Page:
by Emrys Westacott
In early May the US House of Representatives passed (by one vote) a health care plan that is supposed to replace Obamacare. Supporters of the plan claim that it will lead to better coverage at lower cost for everyone. In the words of Paul Ryan, it will be "a better system that embraces competition and choice and actually lowers costs for patients and taxpayers." Naturally, not everyone agrees. Many fear that the plan will mean higher premiums and out-of-pocket expenses to people who are older, have pre-existing conditions, or are currently protected by Medicaid. This is why there is little chance that the plan will be approved by the senate in its present form.
At a town meeting I attended in Hinsdale, NY, Republican Congressman Tom Reed spent an hour trying to reassure skeptical constituents that these fears were unjustified. His basic argument, echoing that of House Speaker Paul Ryan, was that a market-based system which encourages competition among insurance companies will drive down costs and improve coverage.
Here, then, is the central conflict at the heart of the debate over the Republican health care plan. It is a matter of faith versus fear. On the one hand, there is the faith that competitive market forces will deliver the goods we want better than any other system. On the other hand there is the fear that the market, especially when freed from government constraints (such as the one prohibiting discrimination against people with preexisting conditions), will leave some people out in the cold.
Free markets can be very efficient economic mechanisms: just look at the astonishing array of cheap consumer goods now available. But they are also heartless, perfectly indifferent to the outcomes they produce and the sufferings of those they fail to serve. Government programs can be bureaucratic and inefficient; but they are (ideally) motivated by a concern for people's welfare. Promoting well-being and alleviating suffering is their entire purpose.
Fundamental conflicts in outlook are hard to resolve. But this clash between faith in and fear of the free market in health insurance has a fairly simple resolution. Its common name is the "public option."
Conservatives will immediately resist. That's not a resolution, they'll say. That's simply the first giant step towards national health care–a.k.a. socialized medicine–the very opposite of a free market. But wait! If they really believe what they say, they should have nothing to worry about.
Suppose the Senate, in modifying the health care bill handed to it by the House, inserts a public option along the following lines. The federal government offers to anyone who wants it a basic health insurance policy at a premium fairly close to the lowest rates now on offer, and providing all the benefits that most people consider essential such as coverage of pre-existing conditions, pregnancy, mental health, etc.. (A variation, that should be more acceptable to those with a deep-seated distrust of the federal government, would be to require each state to offer such a policy.)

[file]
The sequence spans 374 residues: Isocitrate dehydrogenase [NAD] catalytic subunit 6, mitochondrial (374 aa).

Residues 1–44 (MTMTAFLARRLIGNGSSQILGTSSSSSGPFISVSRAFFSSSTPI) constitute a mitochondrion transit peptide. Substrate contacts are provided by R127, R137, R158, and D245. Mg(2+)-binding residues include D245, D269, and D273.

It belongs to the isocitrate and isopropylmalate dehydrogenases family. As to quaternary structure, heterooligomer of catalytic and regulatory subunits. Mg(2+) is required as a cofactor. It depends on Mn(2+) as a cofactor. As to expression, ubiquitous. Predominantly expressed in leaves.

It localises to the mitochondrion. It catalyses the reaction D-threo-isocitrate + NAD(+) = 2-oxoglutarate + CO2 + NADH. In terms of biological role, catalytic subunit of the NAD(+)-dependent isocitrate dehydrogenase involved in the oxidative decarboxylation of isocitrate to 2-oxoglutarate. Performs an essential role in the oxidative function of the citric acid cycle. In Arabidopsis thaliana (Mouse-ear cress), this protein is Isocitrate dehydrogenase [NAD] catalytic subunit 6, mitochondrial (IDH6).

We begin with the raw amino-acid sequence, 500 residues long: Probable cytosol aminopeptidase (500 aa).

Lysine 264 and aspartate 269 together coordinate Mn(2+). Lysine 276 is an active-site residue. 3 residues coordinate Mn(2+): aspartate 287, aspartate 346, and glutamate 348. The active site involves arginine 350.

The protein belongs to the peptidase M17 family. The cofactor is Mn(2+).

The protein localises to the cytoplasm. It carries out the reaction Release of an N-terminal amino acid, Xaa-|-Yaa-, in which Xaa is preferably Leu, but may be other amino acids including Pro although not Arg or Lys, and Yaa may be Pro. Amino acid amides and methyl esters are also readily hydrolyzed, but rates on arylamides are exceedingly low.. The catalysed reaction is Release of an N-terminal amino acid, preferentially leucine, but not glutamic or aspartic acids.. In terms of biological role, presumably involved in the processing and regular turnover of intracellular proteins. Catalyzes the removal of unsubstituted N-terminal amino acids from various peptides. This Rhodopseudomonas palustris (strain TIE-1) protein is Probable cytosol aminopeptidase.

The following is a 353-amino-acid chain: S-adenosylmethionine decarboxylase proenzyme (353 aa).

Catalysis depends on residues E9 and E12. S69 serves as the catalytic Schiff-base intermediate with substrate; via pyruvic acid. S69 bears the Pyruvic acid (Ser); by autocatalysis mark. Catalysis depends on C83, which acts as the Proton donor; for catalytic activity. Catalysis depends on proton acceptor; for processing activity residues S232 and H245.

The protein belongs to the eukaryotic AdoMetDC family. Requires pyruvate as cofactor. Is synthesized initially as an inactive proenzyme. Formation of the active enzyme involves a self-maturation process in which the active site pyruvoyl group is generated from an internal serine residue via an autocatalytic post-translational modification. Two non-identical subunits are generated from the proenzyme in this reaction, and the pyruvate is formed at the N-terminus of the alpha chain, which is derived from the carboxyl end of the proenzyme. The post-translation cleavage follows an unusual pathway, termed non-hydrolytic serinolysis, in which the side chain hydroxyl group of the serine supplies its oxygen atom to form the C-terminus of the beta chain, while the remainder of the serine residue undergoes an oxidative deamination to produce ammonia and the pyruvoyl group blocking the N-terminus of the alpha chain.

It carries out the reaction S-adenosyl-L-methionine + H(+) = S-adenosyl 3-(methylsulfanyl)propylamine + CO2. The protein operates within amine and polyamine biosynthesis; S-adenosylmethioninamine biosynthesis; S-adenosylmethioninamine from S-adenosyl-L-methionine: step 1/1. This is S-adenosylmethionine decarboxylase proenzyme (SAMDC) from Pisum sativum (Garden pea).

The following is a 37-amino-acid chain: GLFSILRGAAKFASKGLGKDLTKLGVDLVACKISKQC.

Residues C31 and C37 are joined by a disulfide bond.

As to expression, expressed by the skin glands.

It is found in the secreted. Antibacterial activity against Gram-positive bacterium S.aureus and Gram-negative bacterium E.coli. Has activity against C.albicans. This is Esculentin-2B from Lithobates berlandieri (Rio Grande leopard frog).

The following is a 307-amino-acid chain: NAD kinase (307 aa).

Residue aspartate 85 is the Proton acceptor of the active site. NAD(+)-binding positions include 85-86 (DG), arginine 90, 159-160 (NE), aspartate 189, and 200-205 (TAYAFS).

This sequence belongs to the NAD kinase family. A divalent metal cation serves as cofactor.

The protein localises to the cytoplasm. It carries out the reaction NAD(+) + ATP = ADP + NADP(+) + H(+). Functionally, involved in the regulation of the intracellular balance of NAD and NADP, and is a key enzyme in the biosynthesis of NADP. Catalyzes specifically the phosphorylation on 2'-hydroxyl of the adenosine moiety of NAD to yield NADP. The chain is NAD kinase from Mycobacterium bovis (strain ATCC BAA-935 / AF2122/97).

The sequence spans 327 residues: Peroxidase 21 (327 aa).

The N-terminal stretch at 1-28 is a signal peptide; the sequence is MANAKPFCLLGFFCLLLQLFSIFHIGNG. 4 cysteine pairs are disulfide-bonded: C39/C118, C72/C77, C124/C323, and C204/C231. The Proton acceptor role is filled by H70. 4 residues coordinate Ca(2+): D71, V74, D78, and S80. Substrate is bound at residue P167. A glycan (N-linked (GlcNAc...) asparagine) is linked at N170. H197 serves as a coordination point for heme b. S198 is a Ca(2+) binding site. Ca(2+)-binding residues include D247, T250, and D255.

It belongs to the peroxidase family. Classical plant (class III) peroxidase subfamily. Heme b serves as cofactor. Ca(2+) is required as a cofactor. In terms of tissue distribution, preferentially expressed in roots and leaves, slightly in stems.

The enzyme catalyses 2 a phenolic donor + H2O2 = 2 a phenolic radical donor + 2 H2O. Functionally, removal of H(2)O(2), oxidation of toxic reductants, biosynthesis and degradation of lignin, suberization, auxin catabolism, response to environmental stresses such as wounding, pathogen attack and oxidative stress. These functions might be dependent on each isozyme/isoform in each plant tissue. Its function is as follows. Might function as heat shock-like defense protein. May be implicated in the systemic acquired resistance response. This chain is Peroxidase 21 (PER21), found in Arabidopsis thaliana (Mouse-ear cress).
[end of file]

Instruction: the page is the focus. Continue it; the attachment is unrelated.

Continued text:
If Paul Ryan and Tom Reed are correct, they have no reason to worry that this public option will interfere with the Republican plan. For if they are correct, the unshackled market forces they favor will lead to lower premiums and better coverage than people currently have available to them. This is what they insist will happen. This is the magic of the market. And if they are right, the public option, which would be no better than what is available now, will soon be left in the dust. Why would anyone bother with it if cheaper, better policies are available elsewhere?
Introducing a public option of this sort should immediately assuage the fears of those who worry that the Republican plan will lead to unaffordable premiums or inadequate coverage. The Republicans would then find it much easier to go ahead and implement their plan. And that plan can be viewed as an experiment. If the results are as Reed and Ryan predict, great! We all end up with lower costs and better care, just as they say we will. If the results are not as predicted, then the public option is the safety net strung beneath the experiment to make sure that no-one gets hurt.
This is what the Democrats in the Senate should push for: a basic public option guaranteeing that no-one will be totally screwed by the Republican proposal. If the free marketeers like Ryan and Reed really believe their own predictions, it is a safety net that will quickly fall into disuse since competition will produce superior options that health insurance consumers will prefer.
Of course, if they are unwilling to consider this idea, it is reasonable to ask why. Possibly their trust in the market is not a rational belief held open-mindedly, but an article of faith held dogmatically regardless of whether or not it is justified by experience. Or worse, maybe they don't really believe their own claims. Maybe those claims hide the real purpose of the plan, which is to lower the taxes currently paid by the rich that help provide adequate coverage to those who are less well off.